(¡SALSA!) Confession: I loved Dirty Dancing. OKAY? And also The Mambo Kings, and even that terrible Vanessa Williams vehicle Dance with Me. I can't help it, there's just something about "the salsa dance"--mambo, merengue, cha cha, tango, all of it--that makes me positively giddy. If you've also got the FEVER, get those hips over to the Seattle Salsa Contest 2000, where sultry amateurs and professionals alike will be dancing for prizes and cash to the music of Cambalache, DJ Manny, and "Seattle's top salsa DJs." For those of you with no rhythm or pelvic sass whatsoever, Los Tumbadores Dance Co. will be on hand for FREE beginner lessons--so you've got no excuses! Just knock back a tall Cuba libre, grab someone muy caliente, and bailar, baby, bailar! MIN LIAO

Showbox, 1426 First Ave, 628-3151, doors at 8 pm, lessons at 9 pm; call Seattle Salsa at 663-7929 or visit (highly recommended!) for registration and ticket details.


A film for the Marxists

(FILM) Near the middle of this delirious documentary, the hardcore rapper Memphis Bleek states that he is happy he came from the projects, because if he came from the suburbs, he would never have tried to become rich; he would, instead, have spent his life looking for a regular job. There was a time in America when no hiphop artist would have made such a crazy claim, but now that hiphop is going through a tremendous sales boom and more of the profits are falling into black pockets, rap stars are saying the most bizarre things. Backstage exposes and celebrates the cash-saturated lifestyle of the big-time rap star, who, when he's not on stage boasting about his riches, is staying in posh hotel rooms drinking champagne, smoking weed, getting teenage girls to strip, flying in private jets, and cruising glittering strips in stretch limos. You must watch this film to see what unfettered capitalism does to normal people, the mass-madness it induces. Indeed it's a world where, as Marx once said, "everything solid melts into air." CHARLES MUDEDE

Opens Fri Sept 8; see movie times for details.



(FILM) We all know this film is brilliant; that it is the definitive, heartfelt, and graceful exit of film noir; that its themes--the perversity of power, the limits of the imagined self, the vulnerability of the West--are perfectly balanced by its Byzantine plot structure. We know all this many times over, so the reasons to see this film again are simply put: It is a new print, which means that the absolutely stellar imagery--the lush, somber ochres and yellow that hover around Jack Nicholson, the visible heat that suspends John Huston, the reds and indigos of Chinatown itself--will all be tangible again. And that is just lovely stuff. JAMIE HOOK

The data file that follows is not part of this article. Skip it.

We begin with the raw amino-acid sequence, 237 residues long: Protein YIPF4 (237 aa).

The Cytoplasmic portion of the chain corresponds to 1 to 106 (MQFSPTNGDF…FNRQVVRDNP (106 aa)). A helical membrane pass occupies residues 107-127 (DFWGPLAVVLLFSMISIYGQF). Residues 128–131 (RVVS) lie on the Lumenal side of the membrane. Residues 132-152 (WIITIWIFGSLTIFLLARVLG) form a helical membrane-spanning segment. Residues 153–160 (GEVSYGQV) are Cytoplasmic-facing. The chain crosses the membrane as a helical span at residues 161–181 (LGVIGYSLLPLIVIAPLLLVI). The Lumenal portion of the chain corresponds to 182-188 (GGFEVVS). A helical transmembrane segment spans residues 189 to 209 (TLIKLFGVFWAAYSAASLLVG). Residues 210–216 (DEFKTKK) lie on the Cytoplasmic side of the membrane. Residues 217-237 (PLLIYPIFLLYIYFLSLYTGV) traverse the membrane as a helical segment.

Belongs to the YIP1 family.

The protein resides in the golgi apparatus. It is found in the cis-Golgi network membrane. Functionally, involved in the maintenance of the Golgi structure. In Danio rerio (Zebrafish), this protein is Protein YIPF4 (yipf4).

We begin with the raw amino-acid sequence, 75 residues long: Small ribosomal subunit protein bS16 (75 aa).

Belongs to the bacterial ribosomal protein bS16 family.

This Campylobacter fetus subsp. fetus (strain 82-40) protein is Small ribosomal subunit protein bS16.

Grand Illusion, 1403 NE 50th St, 523-3935. Opens Fri Sept 8; see Movie Times for details.


William T. Vollmann

(READING) This is the first unmissable literary event here since the '98 double-whammy of Adrienne Rich and Don DeLillo. Vollmann is the most ambitious writer in English this century: The three books so far in his Seven Dreams series seek to explain the impact of European civilization on this continent from a catholic (small "c") and long-range humanistic perspective. His new novel, The Royal Family (Knopf), blends fiction with Vollmann's trademark near-suicidal feats of firsthand journalism, finally expanding on the material so brilliantly explored in The Butterfly Stories and Whores for Gloria: the night world of prostitutes and addicts in San Francisco's Tenderloin. His vignette style, personal photographs, crude drawings, and valedictory curses owe a debt to Kathy Acker, but he has the intelligence and daring to take this approach to literature's highest level. GRANT COGSWELL

Elliott Bay Book Company, 101 S Main, 624-6600, 7:30 pm, free tickets available at store. They WILL go fast.

Tom Verlaine

(FILM/MUSIC) "Tom plays guitar like a thousand bluebirds screaming."--Patti Smith. You might remember Tom Verlaine from the seminal proto-punk band Television, which, along with Patti Smith and Talking Heads, helped define an entire era of music! He will play live compositions to a series of surreal and experimental shorts from such directors as Man Ray and Ferdinand Leger to kick off EMP's fall film series, MUSIC + FILM. JAMIE HOOK

EMP, Seattle Center, 367-5483, 7 and 9:15 pm, $7.50.

Man or Astro-Man?

(LIVE MUSIC) Art rock theatrics of the kitschy and subdued variety will be on display at Graceland for this show. Retro-futurists Man or Astro-Man? headline with their sci-fi surf sound and plenty of visuals to complement their extraterrestrial vaudeville. The high lonesome weirdness of the musical saw is not often heard on the stages of rock venues, but then, neither is the kind of haunted music that San Diego's Black Heart Procession play. Singers/songwriters Tobias Nathaniel and Pall A. Jenkings create dark songs of heartbreak steeped in the sentiment of the Brothers Nick (Cave and Drake), full of urgent longing and elusive loss. NATE LIPPENS

Graceland, 109 Eastlake Ave E, 381-3094, 9 pm, $10